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Theatre Review: The Scraff ***

Anna Burnside reviews a production 'with much to enjoy'.

Three lads in flammable sportswear are hanging around the school football pitch. Two are in the latest pastel-coloured shell suits, one has trackie bottoms flapping around his ankles and a suspiciously small jacket.

These details will become important later on. One of The Scaff’s strengths is its deep understanding of the minutiae of the playground and the part trainers play in its brutal pecking order.

Jamie, the confident one, has overheard other members of the football team describe Liam, the poor soul in the grown-out trousers, as “a scaff”. It’s not a compliment.

Jamie and his sidekick, Frankie, persuade their gullible pal to teach his insulter a lesson with a dirty tackle. Which is how the plodding right back ends up grinding his boot into star striker Coco’s knee.

Writers Stephen Christopher and Graeme Smith do a great job of capturing the intensity of teenage emotions. They have chosen the perfect arena—football is the only place where most Scottish men admit to having feelings.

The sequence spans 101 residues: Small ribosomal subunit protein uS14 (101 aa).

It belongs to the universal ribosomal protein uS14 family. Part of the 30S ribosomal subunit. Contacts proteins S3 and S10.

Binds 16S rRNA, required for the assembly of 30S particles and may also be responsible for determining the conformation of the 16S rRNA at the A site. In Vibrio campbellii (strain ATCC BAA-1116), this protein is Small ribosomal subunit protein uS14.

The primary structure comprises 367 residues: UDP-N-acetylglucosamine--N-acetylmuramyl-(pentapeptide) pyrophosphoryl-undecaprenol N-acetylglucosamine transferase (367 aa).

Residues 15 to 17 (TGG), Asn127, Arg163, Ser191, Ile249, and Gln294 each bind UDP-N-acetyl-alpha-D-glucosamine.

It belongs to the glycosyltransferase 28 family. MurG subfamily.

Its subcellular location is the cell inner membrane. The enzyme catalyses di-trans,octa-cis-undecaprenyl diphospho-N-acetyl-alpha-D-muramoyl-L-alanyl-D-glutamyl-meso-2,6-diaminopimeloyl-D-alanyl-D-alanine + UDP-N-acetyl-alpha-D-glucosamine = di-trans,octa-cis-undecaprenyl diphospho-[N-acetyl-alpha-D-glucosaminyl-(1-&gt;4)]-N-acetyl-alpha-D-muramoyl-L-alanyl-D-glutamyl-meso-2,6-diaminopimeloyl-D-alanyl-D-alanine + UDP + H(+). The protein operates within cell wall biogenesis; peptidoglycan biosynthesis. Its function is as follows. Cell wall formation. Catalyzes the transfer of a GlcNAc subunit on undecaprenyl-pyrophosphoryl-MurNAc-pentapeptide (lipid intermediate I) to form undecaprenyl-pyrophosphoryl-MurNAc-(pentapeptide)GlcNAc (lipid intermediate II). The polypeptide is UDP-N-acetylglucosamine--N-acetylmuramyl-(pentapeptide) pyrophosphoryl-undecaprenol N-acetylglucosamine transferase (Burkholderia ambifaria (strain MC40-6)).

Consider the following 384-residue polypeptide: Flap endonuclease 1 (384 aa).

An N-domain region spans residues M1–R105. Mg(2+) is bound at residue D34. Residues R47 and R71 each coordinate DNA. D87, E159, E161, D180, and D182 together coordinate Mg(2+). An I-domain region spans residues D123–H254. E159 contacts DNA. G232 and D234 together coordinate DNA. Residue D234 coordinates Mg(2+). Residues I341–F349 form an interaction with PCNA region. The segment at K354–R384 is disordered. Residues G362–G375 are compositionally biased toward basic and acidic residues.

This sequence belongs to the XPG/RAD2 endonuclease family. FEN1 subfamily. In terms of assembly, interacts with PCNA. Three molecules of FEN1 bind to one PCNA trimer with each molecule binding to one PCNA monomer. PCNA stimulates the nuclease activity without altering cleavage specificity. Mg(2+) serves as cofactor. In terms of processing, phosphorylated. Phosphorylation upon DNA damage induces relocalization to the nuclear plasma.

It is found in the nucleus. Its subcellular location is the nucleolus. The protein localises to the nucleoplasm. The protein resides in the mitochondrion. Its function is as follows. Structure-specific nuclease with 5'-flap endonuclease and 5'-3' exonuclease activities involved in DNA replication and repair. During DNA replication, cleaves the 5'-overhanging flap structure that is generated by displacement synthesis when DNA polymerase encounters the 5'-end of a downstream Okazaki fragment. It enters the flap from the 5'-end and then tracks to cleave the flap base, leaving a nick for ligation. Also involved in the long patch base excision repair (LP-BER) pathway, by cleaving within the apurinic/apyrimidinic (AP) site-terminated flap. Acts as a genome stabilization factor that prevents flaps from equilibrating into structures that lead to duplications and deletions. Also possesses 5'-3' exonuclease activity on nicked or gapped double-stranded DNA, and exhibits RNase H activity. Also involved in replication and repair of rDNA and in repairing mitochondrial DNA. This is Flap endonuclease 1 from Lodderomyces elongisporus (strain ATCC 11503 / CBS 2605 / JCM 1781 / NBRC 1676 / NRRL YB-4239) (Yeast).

Liam’s father has gone off with another woman. Football is the only thing they can talk about together. Later on, the hobbling Coco reveals that it’s the only thing that makes him interesting. Off the pitch, no one cares.

The late 90s setting is evoked with snippets of evocative music, a wall-mounted phone and the fact that the insult was overheard in a corner shop rather than screenshotted and posted on the group chat.

That all hangs together. Less charming is the puerile boy chat—far more references to wanking, porn and constipation than necessary. 

Craig Mclean, totally convincing as the bristling, defensive Coco, then has to put on a comedy wig for an unnecessary and overcooked scene at the school assembly.

The Scaff has been in development since the end of lockdown. It’s a shame that there has been another recent play - Moorcroft - that also explores the way Scottish men use football as therapy. 

There is still much to enjoy here. The performances from the four young actors are strong, with Mclean and newcomer Benjamin Keachie as Liam finding that particularly teenage mix of vulnerability and vileness. 

Christopher and Smith do a great job with the banter and casual cruelty of the young. They also evoke the era with little more than the trill of a Trimphone and mention of Safeways. It will be great to see what they do when they grow up.

The Scraff was reviewed at A Play, a Pie and a Pint. It performs at the Traverse Theatre from April 2-6, 2024.

Photo by Tommy Ga-Ken Wan.

Tags: theatre

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